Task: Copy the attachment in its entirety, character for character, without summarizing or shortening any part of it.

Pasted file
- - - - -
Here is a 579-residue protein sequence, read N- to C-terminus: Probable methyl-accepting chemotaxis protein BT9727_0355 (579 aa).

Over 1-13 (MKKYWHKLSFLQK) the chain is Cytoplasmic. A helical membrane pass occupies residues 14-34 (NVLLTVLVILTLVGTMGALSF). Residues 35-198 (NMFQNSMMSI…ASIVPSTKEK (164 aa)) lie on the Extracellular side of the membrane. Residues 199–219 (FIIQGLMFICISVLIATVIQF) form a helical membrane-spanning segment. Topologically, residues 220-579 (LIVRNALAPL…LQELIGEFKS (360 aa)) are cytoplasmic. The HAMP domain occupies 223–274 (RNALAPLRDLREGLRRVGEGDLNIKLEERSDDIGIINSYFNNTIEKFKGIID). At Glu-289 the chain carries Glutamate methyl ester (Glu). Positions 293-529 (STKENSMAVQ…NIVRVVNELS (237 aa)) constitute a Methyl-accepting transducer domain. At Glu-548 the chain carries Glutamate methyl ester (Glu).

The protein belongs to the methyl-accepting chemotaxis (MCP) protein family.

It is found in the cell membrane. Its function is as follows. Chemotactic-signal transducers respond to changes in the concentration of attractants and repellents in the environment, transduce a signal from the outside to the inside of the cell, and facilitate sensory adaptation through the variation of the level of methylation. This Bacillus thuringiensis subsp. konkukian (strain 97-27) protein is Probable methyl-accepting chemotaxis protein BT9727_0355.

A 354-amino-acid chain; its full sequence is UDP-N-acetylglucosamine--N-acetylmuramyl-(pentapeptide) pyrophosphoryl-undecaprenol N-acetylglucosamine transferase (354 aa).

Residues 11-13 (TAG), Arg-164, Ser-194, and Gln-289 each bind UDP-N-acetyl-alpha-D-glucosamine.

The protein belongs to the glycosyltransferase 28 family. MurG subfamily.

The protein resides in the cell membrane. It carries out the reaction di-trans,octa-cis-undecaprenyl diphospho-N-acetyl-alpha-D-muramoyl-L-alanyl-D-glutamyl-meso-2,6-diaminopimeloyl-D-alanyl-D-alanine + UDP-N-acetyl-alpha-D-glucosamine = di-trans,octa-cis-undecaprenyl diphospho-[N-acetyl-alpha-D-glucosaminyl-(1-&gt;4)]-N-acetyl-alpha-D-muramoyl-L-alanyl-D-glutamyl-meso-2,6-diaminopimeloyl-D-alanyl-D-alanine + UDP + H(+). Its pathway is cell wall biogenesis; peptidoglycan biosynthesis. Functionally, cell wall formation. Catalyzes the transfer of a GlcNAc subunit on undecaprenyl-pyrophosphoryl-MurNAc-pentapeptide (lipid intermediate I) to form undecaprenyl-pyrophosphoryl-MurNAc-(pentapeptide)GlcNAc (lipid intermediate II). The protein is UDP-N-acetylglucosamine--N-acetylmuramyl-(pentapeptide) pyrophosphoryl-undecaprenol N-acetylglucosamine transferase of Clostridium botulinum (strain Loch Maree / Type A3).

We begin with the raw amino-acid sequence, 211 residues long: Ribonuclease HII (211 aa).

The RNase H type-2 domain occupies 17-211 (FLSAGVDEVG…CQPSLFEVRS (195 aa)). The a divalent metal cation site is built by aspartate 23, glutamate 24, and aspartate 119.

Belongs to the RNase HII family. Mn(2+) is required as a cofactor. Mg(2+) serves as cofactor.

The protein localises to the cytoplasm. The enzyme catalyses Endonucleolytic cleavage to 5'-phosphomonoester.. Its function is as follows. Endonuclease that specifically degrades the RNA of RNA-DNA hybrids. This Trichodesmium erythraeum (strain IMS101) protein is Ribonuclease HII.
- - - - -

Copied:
Here is a 579-residue protein sequence, read N- to C-terminus: Probable methyl-accepting chemotaxis protein BT9727_0355 (579 aa).

Over 1-13 (MKKYWHKLSFLQK) the chain is Cytoplasmic. A helical membrane pass occupies residues 14-34 (NVLLTVLVILTLVGTMGALSF). Residues 35-198 (NMFQNSMMSI…ASIVPSTKEK (164 aa)) lie on the Extracellular side of the membrane. Residues 199–219 (FIIQGLMFICISVLIATVIQF) form a helical membrane-spanning segment. Topologically, residues 220-579 (LIVRNALAPL…LQELIGEFKS (360 aa)) are cytoplasmic. The HAMP domain occupies 223–274 (RNALAPLRDLREGLRRVGEGDLNIKLEERSDDIGIINSYFNNTIEKFKGIID). At Glu-289 the chain carries Glutamate methyl ester (Glu). Positions 293-529 (STKENSMAVQ…NIVRVVNELS (237 aa)) constitute a Methyl-accepting transducer domain. At Glu-548 the chain carries Glutamate methyl ester (Glu).

The protein belongs to the methyl-accepting chemotaxis (MCP) protein family.

It is found in the cell membrane. Its function is as follows. Chemotactic-signal transducers respond to changes in the concentration of attractants and repellents in the environment, transduce a signal from the outside to the inside of the cell, and facilitate sensory adaptation through the variation of the level of methylation. This Bacillus thuringiensis subsp. konkukian (strain 97-27) protein is Probable methyl-accepting chemotaxis protein BT9727_0355.

A 354-amino-acid chain; its full sequence is UDP-N-acetylglucosamine--N-acetylmuramyl-(pentapeptide) pyrophosphoryl-undecaprenol N-acetylglucosamine transferase (354 aa).

Residues 11-13 (TAG), Arg-164, Ser-194, and Gln-289 each bind UDP-N-acetyl-alpha-D-glucosamine.

The protein belongs to the glycosyltransferase 28 family. MurG subfamily.

The protein resides in the cell membrane. It carries out the reaction di-trans,octa-cis-undecaprenyl diphospho-N-acetyl-alpha-D-muramoyl-L-alanyl-D-glutamyl-meso-2,6-diaminopimeloyl-D-alanyl-D-alanine + UDP-N-acetyl-alpha-D-glucosamine = di-trans,octa-cis-undecaprenyl diphospho-[N-acetyl-alpha-D-glucosaminyl-(1-&gt;4)]-N-acetyl-alpha-D-muramoyl-L-alanyl-D-glutamyl-meso-2,6-diaminopimeloyl-D-alanyl-D-alanine + UDP + H(+). Its pathway is cell wall biogenesis; peptidoglycan biosynthesis. Functionally, cell wall formation. Catalyzes the transfer of a GlcNAc subunit on undecaprenyl-pyrophosphoryl-MurNAc-pentapeptide (lipid intermediate I) to form undecaprenyl-pyrophosphoryl-MurNAc-(pentapeptide)GlcNAc (lipid intermediate II). The protein is UDP-N-acetylglucosamine--N-acetylmuramyl-(pentapeptide) pyrophosphoryl-undecaprenol N-acetylglucosamine transferase of Clostridium botulinum (strain Loch Maree / Type A3).

We begin with the raw amino-acid sequence, 211 residues long: Ribonuclease HII (211 aa).

The RNase H type-2 domain occupies 17-211 (FLSAGVDEVG…CQPSLFEVRS (195 aa)). The a divalent metal cation site is built by aspartate 23, glutamate 24, and aspartate 119.

Belongs to the RNase HII family. Mn(2+) is required as a cofactor. Mg(2+) serves as cofactor.

The protein localises to the cytoplasm. The enzyme catalyses Endonucleolytic cleavage to 5'-phosphomonoester.. Its function is as follows. Endonuclease that specifically degrades the RNA of RNA-DNA hybrids. This Trichodesmium erythraeum (strain IMS101) protein is Ribonuclease HII.